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Saturday, July 13, 2024

Leasing as a Financial Model in Islamic Finance

The term used in Islamic law for rent/leasing is Ijarah, which lexically means “to lend or lease something”. Ijarah has two forms and can refer to services and products. In the first case, it refers to the hiring of a person or company to perform certain services in return for the pre-agreed compensation. In the other hand, it refers to the use (usufruct) of assets or products, and not to services. Considering this, Ijarah refers to the transfer of the usufruct of a product or asset to another person or business entity in exchange for rent. Ijarah derives its legality in Islamic law primary sources. According to its purpose and form, Ijarah corresponds to the concept of leasing, which is a very widespread and used financing model in conventional banking. Similar to Murabaha (cost-plus trade), Ijarah is not originally a financing model like Musharaka or Mudaraba which are models based on partnership, but due to its profitability, applicability and tax benefits, it is used as a form of financing and investment in Islamic banking, especially in Western countries.

The concept of leasing is that instead of interest based loans in the form of money, profitable assets are leased in exchange for paying rent to the owner for as long as the lease period lasts. The amount of the rent is determined by adding the amount of interest that could have been earned in the case of a cash loan to the total value of the assets acquired and dividing that total amount by the duration of the lease. Rent is paid on a monthly basis. This is in the case of an operating lease where the equipment is eventually returned to the owner. In the case of financial leasing, where the loaned equipment eventually changes ownership, then the rent calculation can be similar to the interest loan calculation. Although they are almost identical in meaning, there is an important difference between conventional leasing and Ijarah. In the conventional concept, especially in financial leasing, all risks related to the property being leased are transferred to the lessee. In an Ijarah contract, any attempt to shift the risk entirely to the lessee undermines the Ijarah contract because there must be a risk sharing. The mentioned risk most often relate to credit risks, risks related to the amount of the margin that can be eaten up over time by losing the value of money, operational risks from equipment damage to complete destruction, liquidity risks and other risks related to this and similar models.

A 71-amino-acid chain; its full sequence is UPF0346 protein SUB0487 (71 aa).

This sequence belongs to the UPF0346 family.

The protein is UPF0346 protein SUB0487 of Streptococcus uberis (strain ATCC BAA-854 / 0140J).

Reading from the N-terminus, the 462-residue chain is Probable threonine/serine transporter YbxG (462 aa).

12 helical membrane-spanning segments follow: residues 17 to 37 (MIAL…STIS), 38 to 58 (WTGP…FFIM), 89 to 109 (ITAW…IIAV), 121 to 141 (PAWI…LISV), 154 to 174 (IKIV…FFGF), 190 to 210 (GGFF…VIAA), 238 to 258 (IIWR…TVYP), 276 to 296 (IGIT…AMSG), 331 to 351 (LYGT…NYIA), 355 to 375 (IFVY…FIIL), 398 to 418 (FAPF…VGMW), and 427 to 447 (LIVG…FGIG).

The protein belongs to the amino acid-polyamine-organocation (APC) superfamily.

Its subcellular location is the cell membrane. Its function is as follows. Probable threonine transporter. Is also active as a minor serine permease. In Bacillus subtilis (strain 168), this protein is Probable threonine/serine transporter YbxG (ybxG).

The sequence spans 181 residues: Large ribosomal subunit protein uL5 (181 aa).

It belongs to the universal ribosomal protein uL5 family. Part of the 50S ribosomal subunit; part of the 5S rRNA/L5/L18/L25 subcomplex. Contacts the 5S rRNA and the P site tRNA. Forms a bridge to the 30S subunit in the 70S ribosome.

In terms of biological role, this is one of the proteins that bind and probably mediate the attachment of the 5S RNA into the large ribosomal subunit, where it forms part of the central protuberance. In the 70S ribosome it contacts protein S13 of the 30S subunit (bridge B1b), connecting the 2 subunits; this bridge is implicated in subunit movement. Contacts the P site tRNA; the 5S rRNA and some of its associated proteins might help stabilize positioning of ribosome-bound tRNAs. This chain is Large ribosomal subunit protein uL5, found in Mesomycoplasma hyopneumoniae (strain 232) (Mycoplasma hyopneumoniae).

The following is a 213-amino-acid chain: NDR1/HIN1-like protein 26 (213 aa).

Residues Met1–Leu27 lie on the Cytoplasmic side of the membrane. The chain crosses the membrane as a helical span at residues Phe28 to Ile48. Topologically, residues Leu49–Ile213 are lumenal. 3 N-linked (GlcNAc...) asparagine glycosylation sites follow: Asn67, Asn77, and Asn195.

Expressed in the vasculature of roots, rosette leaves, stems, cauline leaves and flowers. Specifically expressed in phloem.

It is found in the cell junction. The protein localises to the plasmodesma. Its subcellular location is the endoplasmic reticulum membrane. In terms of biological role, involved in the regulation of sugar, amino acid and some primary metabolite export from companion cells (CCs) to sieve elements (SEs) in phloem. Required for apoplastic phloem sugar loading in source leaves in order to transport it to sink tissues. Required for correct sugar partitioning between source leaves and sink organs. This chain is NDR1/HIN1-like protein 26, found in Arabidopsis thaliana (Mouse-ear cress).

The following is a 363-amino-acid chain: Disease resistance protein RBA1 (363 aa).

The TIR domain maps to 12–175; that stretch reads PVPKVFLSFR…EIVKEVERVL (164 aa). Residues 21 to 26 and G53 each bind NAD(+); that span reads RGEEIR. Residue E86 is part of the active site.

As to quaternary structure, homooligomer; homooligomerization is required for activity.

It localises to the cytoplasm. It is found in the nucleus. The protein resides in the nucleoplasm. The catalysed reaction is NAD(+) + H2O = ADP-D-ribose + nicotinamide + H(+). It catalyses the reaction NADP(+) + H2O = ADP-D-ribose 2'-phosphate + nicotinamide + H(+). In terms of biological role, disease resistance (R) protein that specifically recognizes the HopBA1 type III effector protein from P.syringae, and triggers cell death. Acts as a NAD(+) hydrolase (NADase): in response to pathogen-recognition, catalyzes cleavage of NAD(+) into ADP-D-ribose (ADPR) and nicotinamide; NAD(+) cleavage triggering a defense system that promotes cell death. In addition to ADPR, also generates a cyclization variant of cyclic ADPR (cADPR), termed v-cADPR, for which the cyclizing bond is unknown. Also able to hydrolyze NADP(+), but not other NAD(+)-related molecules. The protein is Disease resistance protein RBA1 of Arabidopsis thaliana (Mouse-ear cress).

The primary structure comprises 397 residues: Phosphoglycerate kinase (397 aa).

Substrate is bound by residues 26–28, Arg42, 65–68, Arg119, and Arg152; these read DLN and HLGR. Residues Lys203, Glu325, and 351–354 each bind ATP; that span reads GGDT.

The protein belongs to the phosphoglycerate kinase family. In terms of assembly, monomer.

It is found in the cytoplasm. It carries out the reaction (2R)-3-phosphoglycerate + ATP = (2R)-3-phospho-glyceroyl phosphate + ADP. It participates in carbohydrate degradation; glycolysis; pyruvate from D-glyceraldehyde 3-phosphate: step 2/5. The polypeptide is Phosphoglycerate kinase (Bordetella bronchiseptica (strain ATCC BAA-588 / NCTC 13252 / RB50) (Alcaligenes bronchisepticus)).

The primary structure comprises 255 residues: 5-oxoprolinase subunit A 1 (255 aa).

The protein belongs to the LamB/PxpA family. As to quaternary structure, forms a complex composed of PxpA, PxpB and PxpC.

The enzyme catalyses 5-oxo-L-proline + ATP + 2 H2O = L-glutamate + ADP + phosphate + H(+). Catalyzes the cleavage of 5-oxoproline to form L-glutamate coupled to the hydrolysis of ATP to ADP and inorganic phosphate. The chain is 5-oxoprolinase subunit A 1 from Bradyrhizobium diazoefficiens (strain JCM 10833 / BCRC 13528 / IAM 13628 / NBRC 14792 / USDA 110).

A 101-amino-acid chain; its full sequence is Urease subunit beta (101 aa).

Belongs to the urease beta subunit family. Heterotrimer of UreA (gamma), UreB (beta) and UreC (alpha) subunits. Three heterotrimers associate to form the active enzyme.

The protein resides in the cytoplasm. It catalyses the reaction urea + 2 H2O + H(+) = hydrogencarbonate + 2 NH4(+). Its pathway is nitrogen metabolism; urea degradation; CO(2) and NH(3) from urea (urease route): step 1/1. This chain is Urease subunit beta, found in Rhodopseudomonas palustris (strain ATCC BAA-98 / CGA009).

It is important to note that Islamic banks, especially those that operate within the framework of Western legislation, have developed the concept of Ijarah wa Iqtin, which refers to buying and selling with rent.

For example: a client to the bank with a request to buy an apartment for which he does not have enough funds. The price of the apartment is 100,000 EUR. The client is able to pay his participation in the amount of EUR 1000 (1%). The bank and the client jointly buy that apartment in the amount of EUR 100,000, with the bank paying EUR 99,000 and thus becoming the majority owner of that apartment (99%). The bank rents its 99% share of the apartment to the client for the duration of the rental period. The cost of buying an apartment, as well as the price of the rent, are included in the amount of the rent. The client and the bank enter into an apartment rental agreement for a period of 10 years. For that period, the client will pay the principal amount of EUR 99,000, plus the rent price according to the agreement. At the end of the tenth year of the lease, the client becomes the full owner of the apartment and the bank completely withdraws from the contract. This transaction is thus halal, and the client ended up with a property in his ownership. This concept can be called a combination of Musharaka (partnership) with Ijarah (leasing).

It is similar to the concept of financial leasing with the important note that the risk cannot be completely transferred to the lessee, but must be shared. Theoretically, it is not difficult to implement this model, while in practice there are a lot of issues, especially in the legal dimension.


In order for an Ijarah contract to be valid, it must meet several conditions:

  • The object of the lease must have usufruct, that is, the possibility of use. Anything that does not have a usufruct cannot be the subject of a lease. Also, the subject of the lease cannot be products that are consumed by consumption, such as: food, fuel, etc.;
  • The subject of the lease must remain the property of the lessor while the right of use is transferred to the lessee;
  • All obligations related to property ownership are borne by the lender, and all obligations related to use by the borrower;
  • The rental period must be clearly specified and the funds can only be used for the purpose agreed upon in the contract;
  • Rent or annuity must be determined in advance and valid for the entire rental period. It is allowed for the rent amount to be vary in different periods, but it is important that it is determined at the time of the lease agreement and cannot be changed after the agreement is signed.
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